As long as the JavaScript engine can not confuse the decimal point and the point operator of the object, various writing methods can be used. In addition to adding parentheses to 10, you can also add two dots after 10. JavaScript will interpret the first point as a decimal point (that is, 10.0), and the second point as calling object properties, thus Get the correct result.

// "1010"

// other methods include
(10).toString(2); // "1010"
(10.0).toString(2); // "1010"

This actually means that you can use the toString method directly on a decimal.

(10.5).toString(); // "10.5"
(10.5).toString(2); // "1010.1"
(10.5).toString(8); // "12.4"
(10.5).toString(16); // "a.8"

The toString method can also be called by the square bracket operator.

(10)["toString"](2); // "1010"

The toString method can only convert decimal numbers into strings in other bases. If you want to convert numbers in other bases back to decimal, you need to use the parseInt method.


The toFixed() method first converts a number to a specified number of decimals, and then returns the string corresponding to this decimal.

(10).toFixed(2); // "10.00"
(10.005).toFixed(2); // "10.01"

In the above code, 10 and 10.005 are first converted to 2 decimal places, and then converted to a string. Among them, 10 must be placed in parentheses, otherwise the following points will be treated as decimal points.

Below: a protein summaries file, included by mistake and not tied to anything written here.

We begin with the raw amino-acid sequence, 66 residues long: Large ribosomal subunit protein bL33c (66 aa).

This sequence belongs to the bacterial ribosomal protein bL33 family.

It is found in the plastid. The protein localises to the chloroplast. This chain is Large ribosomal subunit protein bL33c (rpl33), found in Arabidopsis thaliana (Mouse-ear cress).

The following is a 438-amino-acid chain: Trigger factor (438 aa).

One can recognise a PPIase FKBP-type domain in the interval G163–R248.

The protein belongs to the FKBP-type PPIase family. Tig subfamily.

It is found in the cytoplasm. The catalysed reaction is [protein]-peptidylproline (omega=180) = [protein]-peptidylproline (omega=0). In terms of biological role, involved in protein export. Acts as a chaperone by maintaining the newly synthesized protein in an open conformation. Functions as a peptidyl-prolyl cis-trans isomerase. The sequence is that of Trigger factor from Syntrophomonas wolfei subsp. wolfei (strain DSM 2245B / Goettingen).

The parameter of the toFixed() method is the number of decimal places, and the valid range is from 0 to 100. If it exceeds this range, a RangeError will be thrown.

Due to the floating point number, the rounding of the decimal number 5 is uncertain, so you must be careful when using it.

    // 10.05
  .toFixed(2); // 10.01


The toExponential method is used to convert a number into scientific notation form.

    // "1e+1"
    // "1.0e+1"
    // "1.00e+1"

    // "1.234e+3"
    // "1.2e+3"
  .toExponential(2); // "1.23e+3"

The parameter of the toExponential method is the number of significant digits after the decimal point, ranging from 0 to 100. If it exceeds this range, a RangeError will be thrown.


The Number.prototype.toPrecision() method is used to convert a number to a specified number of significant numbers.

    // "1e+1"
    // "12"
    // "12.3"
    // "12.34"
  .toPrecision(5); // "12.340"

The parameter of this method is the number of significant digits, and the range is 1 to 100. If it exceeds this range, a RangeError will be thrown.

This method is not very reliable when used for rounding, and is related to the fact that floating-point numbers are not accurately stored.

    // "12.3"
    // "12.3"
    // "12.2"
  .toPrecision(3); // "12.4"


The Number.prototype.toLocaleString() method accepts a locale code as a parameter and returns a string representing the local writing form of the current number in the locale.